"I love fall because the coziness of the season just feels like an excuse to stay in more—not having that feeling that you have to turn up," Byrdie's features editor Amanda Montell told me. Of course, getting drinks with friends and any shenanigans that go down afterward can be fun, but there's nothing quite as jarring as the shell shock of the morning after when you're sifting through your bagful of receipts. So while we still, by all means, encourage you to indulge in nights out, try subbing a few each month (or week, depending on your frequency) with a relaxing night in instead. Draw a bath, dump in some bath salts, light a candle, and sip some wine or any other beverage that feels relaxing. Not only will you wake up the next morning bright-eyed and bushy-tailed, but you also won't have a trail of tips, Postmates orders, and Lyft charges haunting your conscience.

6. Read the Book Before the Movie

The Habit: going to the movie theater

The Swap: reading the book instead

Going to the movies (sometimes even by myself) is one of my favorite ways to decompress. You're forced to turn off your phone, it's dark (so no need to wear anything but super-comfy clothing), the chairs are enveloping, and for two hours you can completely tune out the pressures and worries of your own life while you become immersed in someone else's fictional ones instead.

But since a trip to the theater can easily run you up at least $20, it's not exactly a plush option for your budget. Instead, try saving your trips to the theater for the movies that will truly be a lesser experience on your home TV or laptop. Getting lost in the book instead will save you money, and you'll still be able to imbibe the same tales and stories everyone is talking about if you read it before you see it. Then, binge-watch them all with your friends once they're released on your favorite streaming network. (So scary that DVD now sounds obsolete.)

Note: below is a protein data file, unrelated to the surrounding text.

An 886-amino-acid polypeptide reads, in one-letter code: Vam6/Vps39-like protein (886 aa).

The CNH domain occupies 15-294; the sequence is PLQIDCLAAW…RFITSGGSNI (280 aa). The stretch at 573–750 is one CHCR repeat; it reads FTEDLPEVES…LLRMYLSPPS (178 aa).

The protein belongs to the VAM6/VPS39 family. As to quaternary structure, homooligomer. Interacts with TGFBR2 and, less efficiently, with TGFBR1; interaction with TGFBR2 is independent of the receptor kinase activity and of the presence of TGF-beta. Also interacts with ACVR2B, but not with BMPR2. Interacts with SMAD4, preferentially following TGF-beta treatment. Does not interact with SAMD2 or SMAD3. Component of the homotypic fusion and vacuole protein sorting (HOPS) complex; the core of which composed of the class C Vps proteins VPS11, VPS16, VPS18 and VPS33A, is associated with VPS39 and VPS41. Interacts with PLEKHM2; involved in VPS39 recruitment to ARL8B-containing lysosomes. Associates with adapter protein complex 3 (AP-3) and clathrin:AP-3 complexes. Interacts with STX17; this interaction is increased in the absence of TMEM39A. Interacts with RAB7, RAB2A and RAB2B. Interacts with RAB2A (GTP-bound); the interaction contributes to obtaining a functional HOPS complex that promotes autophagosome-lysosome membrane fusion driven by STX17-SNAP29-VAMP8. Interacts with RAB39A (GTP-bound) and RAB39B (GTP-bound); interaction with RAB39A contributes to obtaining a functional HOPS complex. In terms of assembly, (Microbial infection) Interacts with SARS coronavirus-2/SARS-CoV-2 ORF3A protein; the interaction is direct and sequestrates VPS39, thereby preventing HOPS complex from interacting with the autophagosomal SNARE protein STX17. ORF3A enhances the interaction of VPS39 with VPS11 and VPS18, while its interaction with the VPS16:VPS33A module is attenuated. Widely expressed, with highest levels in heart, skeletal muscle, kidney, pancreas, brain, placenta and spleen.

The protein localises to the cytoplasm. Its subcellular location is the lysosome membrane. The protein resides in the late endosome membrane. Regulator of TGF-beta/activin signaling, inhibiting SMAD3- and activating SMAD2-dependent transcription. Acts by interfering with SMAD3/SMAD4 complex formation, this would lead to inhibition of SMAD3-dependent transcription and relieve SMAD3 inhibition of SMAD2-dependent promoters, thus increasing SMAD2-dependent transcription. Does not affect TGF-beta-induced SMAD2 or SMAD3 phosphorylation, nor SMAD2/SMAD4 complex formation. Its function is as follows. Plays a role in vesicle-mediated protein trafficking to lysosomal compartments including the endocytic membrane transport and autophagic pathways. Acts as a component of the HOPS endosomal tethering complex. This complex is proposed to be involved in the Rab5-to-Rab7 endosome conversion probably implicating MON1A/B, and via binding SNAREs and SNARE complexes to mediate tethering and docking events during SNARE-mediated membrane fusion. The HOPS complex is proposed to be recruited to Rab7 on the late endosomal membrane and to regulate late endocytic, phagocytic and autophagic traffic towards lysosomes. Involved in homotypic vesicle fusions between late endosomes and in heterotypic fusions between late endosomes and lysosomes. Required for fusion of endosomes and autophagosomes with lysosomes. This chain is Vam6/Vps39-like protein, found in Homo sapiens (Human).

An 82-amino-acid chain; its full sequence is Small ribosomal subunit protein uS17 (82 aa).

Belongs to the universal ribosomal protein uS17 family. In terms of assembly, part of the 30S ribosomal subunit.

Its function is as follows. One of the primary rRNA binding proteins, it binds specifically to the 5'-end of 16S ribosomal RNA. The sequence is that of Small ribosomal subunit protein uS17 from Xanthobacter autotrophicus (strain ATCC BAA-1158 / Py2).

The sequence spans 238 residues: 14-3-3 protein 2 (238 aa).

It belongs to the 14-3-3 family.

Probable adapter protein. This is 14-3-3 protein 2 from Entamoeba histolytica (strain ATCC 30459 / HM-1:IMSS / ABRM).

7. Cook Something You Love



The Habit: forking over your paycheck to Postmates

The Swap: making your favorite orderable dishes at home

I've been there. Theoretically, there's nothing more satisfying than ordering exactly what you're craving with just a click of a button from the comfort of your couch nest. Alas, if you try it, you might find planning a meal, choosing your ingredients, preparing, and then savoring it even more satisfying. Seriously, the process can be extremely therapeutic, rewarding, and if you double or even triple your batch, you'll have leftovers of your favorite meal ready for an entire week.

Plus, it can be fun to research and find (or even create!) a recipe that exactly mimics your favorite order. And if at first you don't succeed, simply try again a different night. Think of it as the ultimate conquest and as a form of self-care, not a chore. Enhance the process with friends (if you feel like), some mood music, or maybe some wine. We promise it's so much better than Postmates. And your wallet thinks so too.